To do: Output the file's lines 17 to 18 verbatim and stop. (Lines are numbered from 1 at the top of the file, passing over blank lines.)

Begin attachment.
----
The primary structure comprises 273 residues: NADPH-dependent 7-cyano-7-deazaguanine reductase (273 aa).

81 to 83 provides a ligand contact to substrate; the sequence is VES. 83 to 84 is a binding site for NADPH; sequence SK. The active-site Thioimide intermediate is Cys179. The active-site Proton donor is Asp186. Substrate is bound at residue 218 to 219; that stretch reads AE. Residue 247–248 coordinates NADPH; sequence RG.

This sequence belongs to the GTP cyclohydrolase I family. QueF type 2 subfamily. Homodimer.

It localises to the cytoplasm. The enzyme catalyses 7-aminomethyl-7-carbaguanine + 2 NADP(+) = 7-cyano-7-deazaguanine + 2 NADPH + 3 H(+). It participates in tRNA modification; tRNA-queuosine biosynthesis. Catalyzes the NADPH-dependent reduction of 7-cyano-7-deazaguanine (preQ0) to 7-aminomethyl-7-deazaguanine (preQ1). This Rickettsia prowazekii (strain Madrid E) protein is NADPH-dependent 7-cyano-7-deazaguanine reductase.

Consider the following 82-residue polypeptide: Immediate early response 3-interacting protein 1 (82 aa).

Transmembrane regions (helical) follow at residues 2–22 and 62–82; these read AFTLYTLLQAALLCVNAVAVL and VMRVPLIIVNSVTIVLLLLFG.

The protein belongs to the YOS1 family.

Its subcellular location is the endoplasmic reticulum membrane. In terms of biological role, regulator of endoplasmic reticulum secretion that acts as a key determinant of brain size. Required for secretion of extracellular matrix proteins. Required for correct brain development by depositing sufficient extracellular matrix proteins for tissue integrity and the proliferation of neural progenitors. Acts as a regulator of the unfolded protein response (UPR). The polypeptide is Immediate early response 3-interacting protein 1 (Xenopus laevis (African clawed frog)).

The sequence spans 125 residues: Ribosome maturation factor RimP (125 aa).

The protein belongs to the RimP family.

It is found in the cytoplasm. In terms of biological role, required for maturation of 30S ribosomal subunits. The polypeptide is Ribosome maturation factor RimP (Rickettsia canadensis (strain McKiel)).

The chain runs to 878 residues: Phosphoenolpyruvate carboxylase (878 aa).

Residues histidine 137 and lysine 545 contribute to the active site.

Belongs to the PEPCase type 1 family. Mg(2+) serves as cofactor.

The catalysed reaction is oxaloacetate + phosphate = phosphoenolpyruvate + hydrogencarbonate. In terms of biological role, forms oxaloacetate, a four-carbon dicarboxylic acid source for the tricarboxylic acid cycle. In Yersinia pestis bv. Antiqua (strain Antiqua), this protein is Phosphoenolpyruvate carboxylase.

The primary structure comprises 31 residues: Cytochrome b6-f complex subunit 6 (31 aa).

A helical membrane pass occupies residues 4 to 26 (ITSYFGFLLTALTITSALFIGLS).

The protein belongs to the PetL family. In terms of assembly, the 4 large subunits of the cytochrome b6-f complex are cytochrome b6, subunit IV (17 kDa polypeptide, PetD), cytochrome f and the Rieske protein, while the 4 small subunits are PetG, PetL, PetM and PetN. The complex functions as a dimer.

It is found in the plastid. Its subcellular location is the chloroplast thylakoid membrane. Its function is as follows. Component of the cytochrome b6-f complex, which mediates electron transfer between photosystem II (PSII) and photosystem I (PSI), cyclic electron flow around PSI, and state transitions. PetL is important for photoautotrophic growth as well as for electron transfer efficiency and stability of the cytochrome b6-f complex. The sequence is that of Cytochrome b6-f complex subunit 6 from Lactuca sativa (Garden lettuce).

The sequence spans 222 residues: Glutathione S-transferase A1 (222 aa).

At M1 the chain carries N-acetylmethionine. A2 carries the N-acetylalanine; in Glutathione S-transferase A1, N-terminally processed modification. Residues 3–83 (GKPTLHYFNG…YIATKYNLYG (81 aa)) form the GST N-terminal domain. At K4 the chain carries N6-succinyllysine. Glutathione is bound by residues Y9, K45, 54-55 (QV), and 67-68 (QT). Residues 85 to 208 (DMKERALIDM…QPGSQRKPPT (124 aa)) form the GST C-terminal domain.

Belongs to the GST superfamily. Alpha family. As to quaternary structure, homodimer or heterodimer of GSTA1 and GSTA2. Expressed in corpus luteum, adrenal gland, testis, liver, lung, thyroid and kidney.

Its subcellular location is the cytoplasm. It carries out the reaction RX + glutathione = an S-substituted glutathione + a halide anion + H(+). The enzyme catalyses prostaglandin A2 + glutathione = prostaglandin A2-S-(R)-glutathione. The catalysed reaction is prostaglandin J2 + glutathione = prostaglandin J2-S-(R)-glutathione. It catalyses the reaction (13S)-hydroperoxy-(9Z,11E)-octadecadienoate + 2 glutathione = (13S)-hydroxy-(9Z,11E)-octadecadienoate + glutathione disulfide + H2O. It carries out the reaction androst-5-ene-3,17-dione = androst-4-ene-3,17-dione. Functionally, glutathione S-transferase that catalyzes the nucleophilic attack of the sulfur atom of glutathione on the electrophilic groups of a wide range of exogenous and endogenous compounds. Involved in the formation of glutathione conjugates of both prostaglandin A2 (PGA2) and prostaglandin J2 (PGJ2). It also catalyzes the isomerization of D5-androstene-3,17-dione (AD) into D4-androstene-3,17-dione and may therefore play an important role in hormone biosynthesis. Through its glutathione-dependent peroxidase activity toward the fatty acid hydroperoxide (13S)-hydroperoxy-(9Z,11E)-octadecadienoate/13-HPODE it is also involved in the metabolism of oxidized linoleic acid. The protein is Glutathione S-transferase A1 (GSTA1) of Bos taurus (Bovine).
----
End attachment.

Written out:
A helical membrane pass occupies residues 4 to 26 (ITSYFGFLLTALTITSALFIGLS).

The protein belongs to the PetL family. In terms of assembly, the 4 large subunits of the cytochrome b6-f complex are cytochrome b6, subunit IV (17 kDa polypeptide, PetD), cytochrome f and the Rieske protein, while the 4 small subunits are PetG, PetL, PetM and PetN. The complex functions as a dimer.